HBO Max’s ‘Close Enough’ Season 2 Is As Accurate As It Is Hilarious

From “The Simpsons” to “Bob’s Burgers,” the genre of adult animation continues to find its place in the vast landscape of television. While the classic cartoons of the olden days like “Looney Toons” attracted viewers of prospective target audiences with silly slapstick, the vulgarity of the decade’s adult animation favorites contain humor so crude, even live action shows wouldn’t dare to compete with them in the game of shock value. It’s fair to say that everyone has a soft spot for their favorite mal mannered cartoon character. HBO’s hit series “Close Enough” gives all this and more in its new season.

Fans of animation were thrilled to discover JG. Quintel, the creator of the much beloved Cartoon Network sensation “Regular Show,” confronting the genre of bawdy satire with a whimsical nuance when his new HBO Max series, “Close Enough” first aired on July 9, 2020. A tongue and cheek look at the lives of strung out young adults trying to make their way in the world, the first season of “Close Enough” gave a mature yet brutally hilarious take on what it means to be a grown up. After rave reviews, the king of crude cartoons released a second season of the HBO Max phenomenon this February.

“Close Enough,” the show which returned with all new, streamable episodes on Feb. 25, tells the wacky misadventures of aspiring game developer Josh Singleton (voiced and based off of creator J.G Quintel) as he navigates his increasingly chaotic thirties with his wife, Emily Ramirez (Gabrielle Walsh). The two manage as best as they can while parenting their adorable daughter Candice, (Jessica DiCicco) in their tiny LA duplex—which is rather inconveniently shared with their outspoken divorces pals.

A show geared directly to its targeted audience (the everso begrudged millennials), “Close Enough” discloses all the discomforts of living through a new found adulthood within a very relatable perspective. But, while its demographic has grown much older from that of Quintel’s previous animation hit, the show exudes the same tone and cadence as its predecessor, “Regular Show.” With the painful mundanities of everyday life being spun into turmoil, brought by alien life forms or paranormal means, Quintel contains his style dichotomous chaos that made “Regular Show” such a hit in this HBO Max original series.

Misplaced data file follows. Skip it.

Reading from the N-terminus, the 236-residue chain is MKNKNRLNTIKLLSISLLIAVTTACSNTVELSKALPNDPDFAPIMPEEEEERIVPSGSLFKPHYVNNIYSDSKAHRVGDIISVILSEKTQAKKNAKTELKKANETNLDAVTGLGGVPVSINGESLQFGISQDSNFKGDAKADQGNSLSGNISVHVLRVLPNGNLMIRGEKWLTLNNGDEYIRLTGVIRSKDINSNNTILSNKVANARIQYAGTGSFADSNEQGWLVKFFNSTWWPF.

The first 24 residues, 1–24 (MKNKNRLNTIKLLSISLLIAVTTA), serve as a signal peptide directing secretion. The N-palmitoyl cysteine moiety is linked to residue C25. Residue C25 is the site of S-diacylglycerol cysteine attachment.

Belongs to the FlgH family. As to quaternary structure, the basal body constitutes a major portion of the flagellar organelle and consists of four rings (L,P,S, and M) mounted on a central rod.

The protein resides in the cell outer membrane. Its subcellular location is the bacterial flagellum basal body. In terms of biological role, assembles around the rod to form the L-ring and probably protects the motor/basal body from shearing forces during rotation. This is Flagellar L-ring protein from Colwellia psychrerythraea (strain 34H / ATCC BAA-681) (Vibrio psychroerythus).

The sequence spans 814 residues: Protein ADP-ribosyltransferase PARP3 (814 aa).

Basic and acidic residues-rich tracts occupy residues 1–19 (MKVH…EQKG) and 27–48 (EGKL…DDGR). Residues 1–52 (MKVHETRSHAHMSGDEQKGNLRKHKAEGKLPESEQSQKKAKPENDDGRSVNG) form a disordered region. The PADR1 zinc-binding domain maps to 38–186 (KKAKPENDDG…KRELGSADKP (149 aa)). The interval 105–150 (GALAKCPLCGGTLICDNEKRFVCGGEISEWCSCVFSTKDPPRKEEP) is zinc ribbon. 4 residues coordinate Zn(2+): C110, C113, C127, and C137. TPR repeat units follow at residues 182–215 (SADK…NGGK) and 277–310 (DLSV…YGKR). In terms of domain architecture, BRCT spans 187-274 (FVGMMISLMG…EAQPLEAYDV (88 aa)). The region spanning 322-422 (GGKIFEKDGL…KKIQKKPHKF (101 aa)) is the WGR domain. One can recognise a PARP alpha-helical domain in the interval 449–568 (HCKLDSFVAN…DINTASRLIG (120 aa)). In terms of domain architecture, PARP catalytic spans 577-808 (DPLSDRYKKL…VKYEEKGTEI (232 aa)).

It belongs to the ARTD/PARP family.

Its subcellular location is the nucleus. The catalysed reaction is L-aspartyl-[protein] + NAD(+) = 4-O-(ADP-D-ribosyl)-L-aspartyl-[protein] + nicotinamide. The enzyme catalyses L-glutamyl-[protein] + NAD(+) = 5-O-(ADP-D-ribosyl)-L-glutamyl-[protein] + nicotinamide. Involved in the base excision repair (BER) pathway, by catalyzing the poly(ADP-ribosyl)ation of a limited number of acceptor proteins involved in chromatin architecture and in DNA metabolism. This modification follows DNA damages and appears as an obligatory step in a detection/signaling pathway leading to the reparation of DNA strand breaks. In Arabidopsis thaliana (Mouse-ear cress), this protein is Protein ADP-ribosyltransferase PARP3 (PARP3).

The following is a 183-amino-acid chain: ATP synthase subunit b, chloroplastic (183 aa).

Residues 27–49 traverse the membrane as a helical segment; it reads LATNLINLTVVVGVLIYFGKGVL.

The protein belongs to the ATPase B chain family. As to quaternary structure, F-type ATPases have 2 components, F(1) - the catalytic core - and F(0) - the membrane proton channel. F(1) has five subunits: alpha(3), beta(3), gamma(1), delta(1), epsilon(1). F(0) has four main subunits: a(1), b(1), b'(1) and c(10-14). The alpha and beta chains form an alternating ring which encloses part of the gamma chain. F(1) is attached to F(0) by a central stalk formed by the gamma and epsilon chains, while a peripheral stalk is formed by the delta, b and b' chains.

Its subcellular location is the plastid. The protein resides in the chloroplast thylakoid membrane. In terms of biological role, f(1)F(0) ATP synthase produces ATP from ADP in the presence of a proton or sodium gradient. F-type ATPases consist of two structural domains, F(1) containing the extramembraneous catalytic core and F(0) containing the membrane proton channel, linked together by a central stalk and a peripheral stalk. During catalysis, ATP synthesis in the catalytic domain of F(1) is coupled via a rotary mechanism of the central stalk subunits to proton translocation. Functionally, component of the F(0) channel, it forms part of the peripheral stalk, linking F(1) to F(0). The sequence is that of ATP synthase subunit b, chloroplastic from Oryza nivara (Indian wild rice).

“The show’s crassness better fits the Adult Swim lineup than Cartoon Network’s morning-to-late evening programming block,” says Dwayne ‘Deascent’ Gotten in a Popdust review. The most obvious difference between the two shows is “Close Enough’s” many obscenities and mature subject matter. 

“Each millennial character embodies some of the ongoing internal and external complications,” that come with adulthood in today’s climate,” Deasenet said. While strict restrictions are set upon by children’s networks such as the CN powerhouse show, this endeavor of Quintel’s immediately opens up the possibility for the creator to tell the stories that were far too riscá for the children’s network. 

Whether you’re a struggling millennial like the characters of this show or a youngin getting their first satirical glances at reality, “Close Enough” provides knee-slapping content that makes us all dread the horrors of “adulting” with a smile. Fans of “Close Enough” will be delighted to know that the show’s producer and head writer, Bill Oakley, confirmed the show’s renewal for a third season on Feb. 10 via Twitter!

“Close Enough” is available to stream on HBO Max.

By Omar Letson

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